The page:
A Great and Monstrous Thing: London in the Eighteenth Century

A Great and Monstrous Thing: London in the Eighteenth Century

by Jerry White

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Overview

London in the eighteenth century was a new city, risen from the ashes of the Great Fire of 1666 that had destroyed half its homes and great public buildings. The century that followed was an era of vigorous expansion and large-scale projects, of rapidly changing culture and commerce, as huge numbers of people arrived in the shining city, drawn by its immense wealth and power and its many diversions. Borrowing a phrase from Daniel Defoe, Jerry White calls London “this great and monstrous thing,” the grandeur of its new buildings and the glitter of its high life shadowed by poverty and squalor.

A Great and Monstrous Thing offers a street-level view of the city: its public gardens and prisons, its banks and brothels, its workshops and warehouses—and its bustling, jostling crowds. White introduces us to shopkeepers and prostitutes, men and women of fashion and genius, street-robbers and thief-takers, as they play out the astonishing drama of life in eighteenth-century London. What emerges is a picture of a society fractured by geography, politics, religion, history—and especially by class, for the divide between rich and poor in London was never greater or more destructive in the modern era than in these years.

Despite this gulf, Jerry White shows us Londoners going about their business as bankers or beggars, reveling in an enlarging world of public pleasures, indulging in crimes both great and small—amidst the tightening sinews of power and regulation, and the hesitant beginnings of London democracy.

Product Details

ISBN-13: 9780674073173
Publisher: Harvard
Publication date: 02/28/2013
Edition description: Reprint
Pages: 704
Sales rank: 692,624
Product dimensions: 6.60(w) x 9.30(h) x 2.10(d)

About the Author

Jerry White is Visiting Professor in History at Birkbeck, University of London.

Read an Excerpt

From Part Two: People


Samuel Johnson’s London


Once immersed in the London swim, Johnson the misfit at last discovered just how congenial the city was to him. There – perhaps only there – he could be himself: ‘The freedom from remark and petty censure, with which life may be passed there, is a circumstance which a man who knows the teasing restraint of a narrow circle must relish highly.’ ‘No place cured a man’s vanity or arrogance so well as London’, he thought, because it gathered to it people whose talents and qualities were at least as good as his own. And for a literary man, involved in the production and dissemination of ideas, and for a curious man, interested in all the vagaries of life, London was ‘a heaven upon earth’.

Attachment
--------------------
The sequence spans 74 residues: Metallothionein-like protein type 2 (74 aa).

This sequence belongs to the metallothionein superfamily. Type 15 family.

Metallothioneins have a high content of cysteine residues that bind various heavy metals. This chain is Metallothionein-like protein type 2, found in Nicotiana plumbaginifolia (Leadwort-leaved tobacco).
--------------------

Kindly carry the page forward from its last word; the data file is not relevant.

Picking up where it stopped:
Among those vagaries, London gave Johnson full opportunity to exercise that charity and humanity which even his detractors acknowledged and respected in him. It came not just from religious conviction but from a deep wellspring of egalitarianism. More than any other famous Londoner of his time, Johnson engaged sympathetically with London’s lowest depths. He encountered homelessness and probably night-cellars and common lodging houses with his friend Richard Savage, even more penniless than Johnson, in the late 1730s. In later and more prosperous years a friend recalled how ‘He frequently gave all the silver in his pocket to the poor who watched him, between the house and the tavern where he dined’, and he urged his friends to do the same. When returning home late at night he squeezed pennies into the hands of homeless children sleeping under shop bulks so they might wake up to a breakfast. Finding a hungry prostitute who had fainted in the street one night, he carried her home on his back, fed her and had his household look after her for some time. His friend Mrs. Thrale summed up Johnson’s humanity: ‘He loved the poor as I never yet saw any one else do, with an earnest desire to make them happy.’

His affection found daily domestic expression in the ménage of misfits that he invited into his household whenever he rented a place stable enough to offer them a home. Frank Barber, the freed slave from Jamaica who became Johnson’s servant, we’ll meet again later. The other three long-standing residents were provincials: Anna Williams, a blind Welsh poet; Robert Levett, a drunken practitioner of physic, born near Hull; and the widowed Mrs Desmoulins, née Swynfen, from Lichfield, whom he took in as housekeeper on a generous allowance with her young daughter. There was also for some time another woman, Poll Carmichael, whose history is obscure. It was not a harmonious arrangement. Mrs Desmoulins hated Williams and Levett with a vengeance. Levett was the oddest of all, attending poor patients for whatever they could give him, often a nip of gin. He had married ‘a woman of the town, who had persuaded him (notwithstanding their place of congress was a small-coal shed in Fetter-lane) that she was nearly related to a man of fortune, but was injuriously kept by him out of large possessions’. The marriage failed, with heated recriminations on both sides. Johnson loved Levett for his charitable physicking of the poor and perhaps because he was even stranger and less of a lover of clean linen than Johnson himself: ‘his external appearance and behavior were such, that he disgusted the rich, and terrified the poor.’